Monday, August 23, 2010

Winfield Criterium (Cat 3, ABR Criterium National Championships) OR The Coulda Woulda Shoulda

On Saturday the family celebrated my maternal grandfather’s 80th birthday. Good times. We stayed the night in the Chicago suburbs which afforded me more time with my siblings and parents, as well as an opportunity to race in Winfield on Sunday.

The Stone Pony was in attendance for the master’s race and gave me the scoop on the course. In a rare move he told me this circuit was tailor-made, and that the way I’ve been riding in the local slugfests, I should do well. I certainly appreciate the encouragement from a racer of Dave’s stature. The man is half horse. (He handily won his master’s race.) I did tell him about my training and “poor” prep for the race, but he brushed it off – “you’ve got 2 good days in your legs.”

The weather was fair, temps were warm but it’s August and we’re all used to the heat by now. The course was a 4 corner crit, with wide corners. The back side had a block-long two-tiered kicker, followed by a rough “descent” into a smooth wide left hander, with 500 meters or so to the finish. I liked the course. Breaks were a possibility, but if it came to a bunch kick, there was plenty of room to sort things out on perfect tarmac.

The field was small with 18-20 of us lining up in the cat 3’s. Burnham and Psimet had 2 riders, while Tower had 3 or 4 and ABD fielded 4 or 5 I think. The rest were solo guys like me. There was definite quality in the field as Tim (Psimet), Nate (Burnham), and Kyle (Tower) were racing. I got to catch up with Keith (unattached) during the warm-up, which was nice.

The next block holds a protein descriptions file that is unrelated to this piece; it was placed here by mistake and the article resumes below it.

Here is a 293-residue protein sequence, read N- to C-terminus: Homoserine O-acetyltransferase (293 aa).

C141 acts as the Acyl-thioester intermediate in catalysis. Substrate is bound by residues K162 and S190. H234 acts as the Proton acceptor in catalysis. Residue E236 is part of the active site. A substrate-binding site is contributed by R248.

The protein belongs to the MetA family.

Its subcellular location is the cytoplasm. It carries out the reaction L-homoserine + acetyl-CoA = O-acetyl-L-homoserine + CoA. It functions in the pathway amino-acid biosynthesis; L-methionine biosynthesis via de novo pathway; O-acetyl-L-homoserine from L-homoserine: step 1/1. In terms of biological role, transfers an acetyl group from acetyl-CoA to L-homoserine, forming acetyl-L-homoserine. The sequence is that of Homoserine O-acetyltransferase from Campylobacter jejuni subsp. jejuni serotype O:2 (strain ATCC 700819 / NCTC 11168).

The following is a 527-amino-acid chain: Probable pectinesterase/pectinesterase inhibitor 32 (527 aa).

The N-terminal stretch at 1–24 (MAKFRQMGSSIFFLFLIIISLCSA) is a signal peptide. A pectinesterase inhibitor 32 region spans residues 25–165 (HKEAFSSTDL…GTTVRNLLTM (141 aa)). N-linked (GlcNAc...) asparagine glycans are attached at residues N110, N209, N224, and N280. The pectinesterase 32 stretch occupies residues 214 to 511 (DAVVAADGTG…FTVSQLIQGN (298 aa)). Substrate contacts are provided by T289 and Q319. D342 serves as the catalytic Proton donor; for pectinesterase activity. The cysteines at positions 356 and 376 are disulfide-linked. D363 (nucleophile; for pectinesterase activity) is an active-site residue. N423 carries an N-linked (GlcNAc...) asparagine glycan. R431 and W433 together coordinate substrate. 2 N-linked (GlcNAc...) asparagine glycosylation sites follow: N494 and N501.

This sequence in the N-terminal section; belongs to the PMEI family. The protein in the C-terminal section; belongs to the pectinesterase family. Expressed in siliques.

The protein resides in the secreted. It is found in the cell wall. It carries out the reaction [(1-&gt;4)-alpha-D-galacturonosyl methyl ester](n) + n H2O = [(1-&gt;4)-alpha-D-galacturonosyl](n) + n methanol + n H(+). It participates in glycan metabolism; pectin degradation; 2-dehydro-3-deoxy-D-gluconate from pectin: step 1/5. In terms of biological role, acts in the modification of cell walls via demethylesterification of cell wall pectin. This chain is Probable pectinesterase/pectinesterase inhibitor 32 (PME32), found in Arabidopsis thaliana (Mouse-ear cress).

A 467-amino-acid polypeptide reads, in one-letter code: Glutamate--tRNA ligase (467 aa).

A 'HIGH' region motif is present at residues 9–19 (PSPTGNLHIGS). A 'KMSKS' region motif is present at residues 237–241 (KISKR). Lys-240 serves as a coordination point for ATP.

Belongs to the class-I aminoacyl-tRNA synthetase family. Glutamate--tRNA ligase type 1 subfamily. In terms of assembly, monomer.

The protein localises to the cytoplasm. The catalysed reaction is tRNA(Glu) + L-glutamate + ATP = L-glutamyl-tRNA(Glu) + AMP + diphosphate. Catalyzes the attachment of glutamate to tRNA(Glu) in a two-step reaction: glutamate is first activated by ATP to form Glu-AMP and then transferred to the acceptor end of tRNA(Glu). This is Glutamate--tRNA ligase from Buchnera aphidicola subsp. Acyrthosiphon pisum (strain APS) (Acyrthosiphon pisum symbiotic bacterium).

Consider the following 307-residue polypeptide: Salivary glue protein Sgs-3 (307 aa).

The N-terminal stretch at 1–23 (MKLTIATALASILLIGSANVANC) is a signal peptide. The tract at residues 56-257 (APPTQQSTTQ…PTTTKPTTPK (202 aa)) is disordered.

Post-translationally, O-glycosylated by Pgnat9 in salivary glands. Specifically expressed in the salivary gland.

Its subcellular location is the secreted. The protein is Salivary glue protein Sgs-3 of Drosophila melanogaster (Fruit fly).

The legs were a little stiff during my warm-up as I had ridden hard Saturday morning (both pushing a big gear and doing my first “micro-burst” workout). I hadn’t originally planned on this race, but when the opportunity came, of course I jumped at it. The legs started coming around but I still felt “slow.” The race kicked off and Ben (Powerbar) went off the front on an early glory-flyer that wasn’t getting away. He stayed off for a lap or three, but everyone silently agreed: if we let him dangle, he’ll be done for the day. We caught him and he tried again, but soon after he was recovering in the pack for the duration.

I stayed in the top 5 wheels most of the time and waited for other guys to close gaps, conserving energy. I noticed I wasn’t breathing hard and most of the time I was breathing through my nose. A good sign. In the second half of the race more moves went but unrepresented riders and teams pulled them back. Nothing too dangerous got more than 50 meters.

With 7 laps to go (or thereabout) Kyle (Tower), Tim (Psimet), an ABD, and one or two others (maybe Chris (xXx)?) got off the front with a little gap. They started rotating through and I thought the move might have the impetus to stay away, so I jumped at the start-finish and bridged up without any hangers-on. Sadly, by the time we came over the kicker the field had caught us. Coming back down the finishing straight, I recall mentioning to Nate: “so glad I just bridged to that!” In retrospect, I wasn’t hurting too bad as I was chatting up my competition. Nate’s been injured and after the stunning form he had earlier this summer, I think he’s ready to hang up the bike for 2010. Not that it’s been a bad year – winning the cat 3 state crit champs and all. He didn’t look too hot at the time though and just gave me a nod.